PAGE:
Skip to main content
Shopping cart: items Cart

Distributed for University of Alaska Press

Kal’unek-from Karluk

Kodiak Alutiiq History and the Archaeology of the Karluk One Village Site

Karluk One is a remarkable archaeological site. For six hundred years, the Alutiiq built houses upon houses, preserving layer after layer of their ways of life. When fresh water from a nearby pond seeped through the deposit, the massive mound of cultural debris became suspended in time. Yet the site’s location at the mouth of a once-salmon-rich river meant it could disappear at any moment. Working together, researchers and community members recovered more than 26,000 items made of wood, bone, ivory, baleen, antler, and leather before the meandering river finally shifted and washed away the site forever.
Kal’unek—From Karluk fully explores the ancient site and its contents to create a picture of prehistoric Alutiiq life. Beautifully photographed, the book also features essays by community members and scholars as well as a ground-breaking glossary of Alutiiq terms developed for the artifacts by Kodiak Alutiiq speakers. No other collection has figured so centrally in building awareness of Alutiiq history or promoting an accurate view of the richness of Kodiak’s Native past. And no other book illuminates these extraordinary finds as brilliantly as Kal’unek—From Karluk.

398 pages | illustrated in color throughout | 9 1/2 x 11 1/2 | © 2015


Native American Studies

University of Alaska Press image

View all books from University of Alaska Press


“Interspersed with photos and essays from local elders, teachers, and researchers at the site, Kal’unek From Karluk allows readers to consider the project from multiple viewpoints and adds a personal warmth. . . . Those who love archeology, history, and Native culture will find this book to be a rare and worthy discovery.”

Alaska Magazine

“Copiously illustrated by relevant artifacts from the site. Highly Recommended.”


"A concise, powerful, and illuminating description of Shishmaref's experience as a community, as a media magnet, as the object of extensive planning and discussion, and as an exemplar of climate change."


"I recommend this book. The photos are good. It is well-written and researched, reads easily, and is an eye-opener in many respsects. The essays are a major plus, covering many of the issues that crop up when doing archaeological research."

Alaska History

Table of Contents

Foreword by Gordon Pullar

1. The Karluk One Site and Its Role in Community Change on Kodiak
It Started in Karluck - Allen Panamaroff, Elder
From Little Things, Big Things Grow - Colleen Lazenby, Senior Associate, Jude Monro and Associates
Tidelines: Re/Visiting Karluk - Katharine Woodhouse-Beyer, Lecturer, Rutgers University
Rescue Anthropology Invites Fresh Perspective in School Lessons - Cheryl Heitman Meunier, Educator and Alutiiq Descendant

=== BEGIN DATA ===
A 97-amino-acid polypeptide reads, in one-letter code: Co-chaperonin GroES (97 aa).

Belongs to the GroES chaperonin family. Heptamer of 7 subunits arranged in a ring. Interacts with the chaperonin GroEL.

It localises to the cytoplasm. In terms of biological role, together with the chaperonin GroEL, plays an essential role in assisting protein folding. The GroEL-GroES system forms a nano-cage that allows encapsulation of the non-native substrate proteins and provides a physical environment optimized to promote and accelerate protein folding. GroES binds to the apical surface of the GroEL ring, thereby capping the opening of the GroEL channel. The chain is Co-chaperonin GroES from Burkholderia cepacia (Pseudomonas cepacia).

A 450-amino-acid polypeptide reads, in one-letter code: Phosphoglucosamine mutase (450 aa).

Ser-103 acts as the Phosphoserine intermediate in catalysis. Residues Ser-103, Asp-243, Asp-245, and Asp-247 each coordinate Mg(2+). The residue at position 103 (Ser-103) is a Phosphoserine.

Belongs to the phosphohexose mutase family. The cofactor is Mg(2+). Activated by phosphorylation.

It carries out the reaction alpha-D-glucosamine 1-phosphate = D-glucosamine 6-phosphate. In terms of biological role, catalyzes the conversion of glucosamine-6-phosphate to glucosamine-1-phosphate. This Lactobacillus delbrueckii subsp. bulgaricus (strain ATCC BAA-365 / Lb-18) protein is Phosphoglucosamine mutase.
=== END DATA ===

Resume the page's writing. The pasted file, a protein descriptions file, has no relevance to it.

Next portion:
2. Settling the Karluk River
Pollen Studies in the Karluk River Region, Alaska - Robert E. Nelson, Professor, Colby College
The Storm the Changed Everything - Ronnie Lind, Karluk Elder
First Survey, First Steps: The Beginning of the Karluk Achaeological Project - Kevin P. Smith, Deputy Director/Chief Curator, Haffenreffer Museum, Brown University
Archaeological Conservation in the Twenty-First Century - Matthew VanDaele,Enviromental Scientist, Koniag, Inc.
Adversity in Archaeology - Mark A. Rusk, Alutiiq Archaeologist
3. Kal’ut - Karluk Village
How Old is Karluk One? - Catherine F. West, Research ASsistant Professor, Boston University
Give and Take - Gerald Sheehan, Educator, Kodiak Island Borough School District
Seven Years as an Archaeologist - Philip McCormick, Student, University of Alaska Fairbanks
Going to School at Karluk One - Ben Fitzhugh, Associate Professor, University of Washington
4. The Karluk One Collection
Caring for Karluk One - Elizabeth Pontti Eufemio, Archaeologist
Voluneering with Benefits - Pat Kozak, Tribal Member and Alutiiq Museum Volunteer
Working with Twenty-Six Thousand Pieces - Marnie A. Leist, Curator of Collections, Alutiiq Museum
Conservation of Karluk One Artifacts - Ellen Carrlee, Conservator, Alaska State Museum
5. Economic Life
How the Animals Came to be Created - A legend collected in Karluk, Alaska, February 7, 1872 by Alphonse Pinart; Translated by Céline Wallace
Tough Tools: Bone and Antler Implements from Karluk - Amy V. Margaris, Assistant Professor of Anthropology, Oberlin College
Learning from Fish Bones - Catherine F. West, Research Assistant Professor, Boston University
Looking at Kayaks - Alfred Naumoff Jr., Alutiiq Artist
6. Household Life
Sorting Out the Sods - Patrick G. Saltonstall, Curator of Archaeology, Alutiiq Museum
Carving Alutiiq-Style Oil Lamps - Sandee Drabek, Artist
Ingenuity in Artifacts - Sven D. Haakanson Jr., Curator of Native American Anthropology, University of Washington, Burke Museum
7. Social and Spiritual Life
Faces from the Past - Christopher Donta, Senior Principal Investigator, Gray and Pape, Inc.
A Piercing Question - Amy F. Steffian, Director of Research and Publication, Alutiiq Museum
Sharing Knowledge Through the Looking Both Ways Exhibition - Aron L. Crowell, Alaska Director, Smithsonian Arctic Studies Center
A Love of Old Things - Coral Chernoff, Alutiiq Artist
Glossary: New Words for Old Things
Appendix I: Sources of Eighteenth- and Nineteenth-Century Ethnographic Information on the Kodiak Alutiiq People
Appendix II: Karluk Region Archaeological Research Projects and Crew Members
Quyanna - Thank You
About the Authors

Be the first to know

Get the latest updates on new releases, special offers, and media highlights when you subscribe to our email lists!

Sign up here for updates about the Press